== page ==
Saturday, 29 October 2011

WTA Championships: Pre-Finals Catchup

12 RR matches and 2 SFs later we have our finalists.

And, truth be told, it’s exactly who we thought it would and should be. 

Vika’s start went swimmingly. Hardly surprising, what with Pova being injured and Li and Stosur playing at being Li and Stosur [not to be unkind, but both their top ten rankings come with air-quotes until further notice]

But whatever you might say about those last two (and believe me I’m holding back), Vika came through those matches playing as well as we know she can – the remaining “dead” RR match merely a formality, yes? No. 

Nothing’s ever quite that simple with Marion (1st alternate) is it? Win or lose, you just know some volatile sh*t will ensue – and there won’t be anything “merely” about it.

My feeling was, not only that she would make a point of sullying Vika’s unbeaten record, but also that she would do so in straights. Mostly because this would be a most Marion-like thing to do. But, really, with it being a dead RR match, and with no less than $115K at stake, what else was gonna happen?

We all saw what happened. And it didn’t end well for Vika.

You can generally glean all you want to know about someone by their attitude to a) fistpumping and b) tanking.

I know how much controversy this “tanking” thing generated on Twitter – heck, Vika got booed off court by a crowd that (up to that point) had been appreciative, respectful, fair, and not at all given over to applauding UFEs from anyone.

But really, what else would you have her do? She might perhaps have looked a little less irritable (and committed earlier to either winning or losing more economically), but expecting her to thrash it out late into the night in a dead match before a potentially career-defining SF is  hopelessly naive.


Petra’s story, like her matches, is far less complicated.

Her A-Game beats everyone – without it, she loses to most anyone.  If you’re bored of hearing that, it’s because it’s true. There’s practically Cliff Notes to that effect.

Petra mostly brought that A-game – her one and only blip in the group stages coming against Agnieszka, a match she still went on to win in straights. And today’s semi against Sam saw her drop her first set of the week.

Yet it wasn’t with recourse to the A-game without which her critics insist she is hopelessly vulnerable that she got through either of those two matches. Not for the most part. And maybe that’s not such a bad thing.

Blitzing opponents in straights is fun but its no substitute for exactly the kind of matchplay Petra needs – winning without your A-game, winning ugly, winning ugly-on-the-inside, whatever you want to call it.


Monday, 24 October 2011

ATP Slapstick: Janko Tipsarevic and Gael Monfils on the verge of qualifying for London


So here’s an experiment. Try standing in front of a mirror with your hands behind your back, staring eye-to-eye at your reflection, and saying ‘Gael Monfils, number one seed’ out loud 10 times without pause (keep looking at the mirror).

If you make it past ‘four’ without the trace of a snicker (and without the aid of some sort of biochemical suppressant), I put it to you that your synapses are wired the wrong way and that you should probably be kept away from young children.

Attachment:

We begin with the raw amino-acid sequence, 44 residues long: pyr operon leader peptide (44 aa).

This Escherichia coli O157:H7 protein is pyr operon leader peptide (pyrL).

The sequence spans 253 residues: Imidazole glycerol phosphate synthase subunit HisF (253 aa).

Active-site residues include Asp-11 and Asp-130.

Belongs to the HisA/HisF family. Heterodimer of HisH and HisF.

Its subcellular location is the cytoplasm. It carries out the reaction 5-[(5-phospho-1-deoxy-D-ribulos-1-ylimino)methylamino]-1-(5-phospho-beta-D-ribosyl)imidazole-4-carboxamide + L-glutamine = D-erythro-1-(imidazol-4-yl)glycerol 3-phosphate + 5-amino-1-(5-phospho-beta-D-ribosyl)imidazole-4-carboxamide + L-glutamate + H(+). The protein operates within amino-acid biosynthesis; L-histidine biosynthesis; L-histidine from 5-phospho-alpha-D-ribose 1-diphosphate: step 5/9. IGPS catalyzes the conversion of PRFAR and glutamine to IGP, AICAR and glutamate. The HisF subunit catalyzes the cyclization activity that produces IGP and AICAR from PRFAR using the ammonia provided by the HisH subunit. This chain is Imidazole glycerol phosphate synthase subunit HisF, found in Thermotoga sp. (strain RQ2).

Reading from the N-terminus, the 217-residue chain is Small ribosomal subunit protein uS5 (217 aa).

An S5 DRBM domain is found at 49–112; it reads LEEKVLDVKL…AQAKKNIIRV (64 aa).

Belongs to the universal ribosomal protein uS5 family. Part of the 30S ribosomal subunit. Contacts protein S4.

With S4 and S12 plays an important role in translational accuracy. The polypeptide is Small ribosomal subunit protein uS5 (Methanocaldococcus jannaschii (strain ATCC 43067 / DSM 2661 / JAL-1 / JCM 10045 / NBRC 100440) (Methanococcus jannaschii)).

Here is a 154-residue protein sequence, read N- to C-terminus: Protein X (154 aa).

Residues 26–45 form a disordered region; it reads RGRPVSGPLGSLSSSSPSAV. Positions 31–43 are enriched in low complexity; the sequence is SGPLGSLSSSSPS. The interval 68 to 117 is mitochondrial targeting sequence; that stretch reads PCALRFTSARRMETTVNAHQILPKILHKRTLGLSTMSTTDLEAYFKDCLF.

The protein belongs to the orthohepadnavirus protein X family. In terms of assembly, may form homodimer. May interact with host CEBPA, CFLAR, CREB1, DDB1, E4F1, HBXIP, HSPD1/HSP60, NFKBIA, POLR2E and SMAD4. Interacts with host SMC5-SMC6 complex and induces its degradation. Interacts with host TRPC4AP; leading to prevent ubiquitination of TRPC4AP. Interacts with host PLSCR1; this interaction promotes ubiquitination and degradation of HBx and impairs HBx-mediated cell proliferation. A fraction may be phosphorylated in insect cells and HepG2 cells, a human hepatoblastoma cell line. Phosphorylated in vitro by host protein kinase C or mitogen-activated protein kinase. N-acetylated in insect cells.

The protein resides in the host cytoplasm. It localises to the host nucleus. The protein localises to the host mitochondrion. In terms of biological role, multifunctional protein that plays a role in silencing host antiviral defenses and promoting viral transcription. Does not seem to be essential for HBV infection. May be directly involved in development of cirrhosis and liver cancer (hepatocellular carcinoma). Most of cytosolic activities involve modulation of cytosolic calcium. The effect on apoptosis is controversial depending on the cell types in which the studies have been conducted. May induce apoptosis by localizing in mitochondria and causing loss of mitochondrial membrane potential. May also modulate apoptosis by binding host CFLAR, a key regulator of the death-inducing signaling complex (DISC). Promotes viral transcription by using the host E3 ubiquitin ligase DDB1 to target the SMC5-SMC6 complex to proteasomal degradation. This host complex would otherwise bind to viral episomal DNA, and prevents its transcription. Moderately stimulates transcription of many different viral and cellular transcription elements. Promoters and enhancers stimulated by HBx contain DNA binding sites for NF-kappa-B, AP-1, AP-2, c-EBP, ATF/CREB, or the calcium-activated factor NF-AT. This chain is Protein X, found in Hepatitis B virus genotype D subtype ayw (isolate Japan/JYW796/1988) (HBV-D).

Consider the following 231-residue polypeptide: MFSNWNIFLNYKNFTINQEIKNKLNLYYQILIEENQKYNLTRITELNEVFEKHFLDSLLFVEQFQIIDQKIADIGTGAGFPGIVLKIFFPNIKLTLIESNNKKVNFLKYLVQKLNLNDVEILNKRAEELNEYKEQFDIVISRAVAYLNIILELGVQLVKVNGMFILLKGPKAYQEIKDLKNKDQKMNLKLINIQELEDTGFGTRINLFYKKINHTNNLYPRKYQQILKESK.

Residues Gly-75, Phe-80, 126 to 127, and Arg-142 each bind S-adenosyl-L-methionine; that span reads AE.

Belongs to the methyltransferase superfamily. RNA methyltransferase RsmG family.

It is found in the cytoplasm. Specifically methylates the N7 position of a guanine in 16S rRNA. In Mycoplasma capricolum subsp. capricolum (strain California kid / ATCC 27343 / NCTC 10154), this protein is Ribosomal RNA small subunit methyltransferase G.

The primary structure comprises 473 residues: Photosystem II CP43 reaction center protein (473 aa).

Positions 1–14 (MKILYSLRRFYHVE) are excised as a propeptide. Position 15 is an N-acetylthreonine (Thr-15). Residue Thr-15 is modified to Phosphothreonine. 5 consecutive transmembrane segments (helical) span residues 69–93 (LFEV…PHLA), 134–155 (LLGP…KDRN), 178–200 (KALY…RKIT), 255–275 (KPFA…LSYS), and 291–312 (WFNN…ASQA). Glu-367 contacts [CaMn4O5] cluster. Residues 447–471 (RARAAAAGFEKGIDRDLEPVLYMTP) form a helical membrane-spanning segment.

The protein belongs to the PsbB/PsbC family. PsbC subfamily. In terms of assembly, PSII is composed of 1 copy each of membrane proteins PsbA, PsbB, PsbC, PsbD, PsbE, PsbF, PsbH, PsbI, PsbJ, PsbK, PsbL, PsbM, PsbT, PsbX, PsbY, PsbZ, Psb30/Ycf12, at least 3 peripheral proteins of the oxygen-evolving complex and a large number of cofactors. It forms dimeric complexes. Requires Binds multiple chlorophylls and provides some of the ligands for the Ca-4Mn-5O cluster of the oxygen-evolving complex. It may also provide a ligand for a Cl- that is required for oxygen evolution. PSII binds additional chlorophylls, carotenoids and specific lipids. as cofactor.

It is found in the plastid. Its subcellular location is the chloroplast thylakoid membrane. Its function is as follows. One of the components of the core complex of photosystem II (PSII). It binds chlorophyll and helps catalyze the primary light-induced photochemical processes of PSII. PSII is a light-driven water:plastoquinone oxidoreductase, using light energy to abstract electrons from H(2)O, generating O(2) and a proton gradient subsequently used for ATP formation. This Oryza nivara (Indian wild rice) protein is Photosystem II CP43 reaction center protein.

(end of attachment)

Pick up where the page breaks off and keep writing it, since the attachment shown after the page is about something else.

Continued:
That’s where I was (or rather wasn’t) with Stockholm all week. Any tournament with Gael, or for that matter Janko, as its top seed needs to go away and do some thinking. Unless you’re in the business of slapstick.

But credit where it’s due.

Both Janko and Gael and, incidentally, Dolgopolov were *and are* in contention for London. They knew it – tennis mathletes certainly knew it.

Normally, that kind of demand is Gael’s cue to slide into a bunch of line judges or to go jump through a window – anything but win the requisite number of matches.

But he didn’t implode, not by that or any other means – and neither did Janko. Both men, instead, somewhat untrue to form, went on to win events in which they were (however laughably) deemed by the numbers to be the top seeds. In other words, they lived up to their billing. And that deserves recognition.

That, incidentally, is Janko’s second title in three weeks – also his second overall. With an appetite like that he might actually wind up qualifying for London (straight face and keep staring at the mirror). This must be why those hoity-toitys at the top of the rankings want to shorten the season.

Dolgo, on the other hand, has just gone out to Dudi Sela in St Petersburg this morning for the loss of only four games. Just last week he lost his opener to Jeremy Chardy, also in straight sets. That deserves recognition too – if only because it’s recognisably stupid.

With all due respect to those other two, only a nincompoop loses that meekly when there’s so much at stake.

Either he doesn’t get it, or he just can’t help himself. Or both. He’s “not wired properly up there” either.

(pics: Getty)

Pipsqueaks win titles too

It’s kind of an open secret how underrated, and hated, Domi is on so very many incomprehensible levels. Heaping abuse on her as your particular fave “comes of age” or “returns to form”, is practically a rite of passage – had Kanepi had more of a following, and had she come through in Moscow, it would have been no different.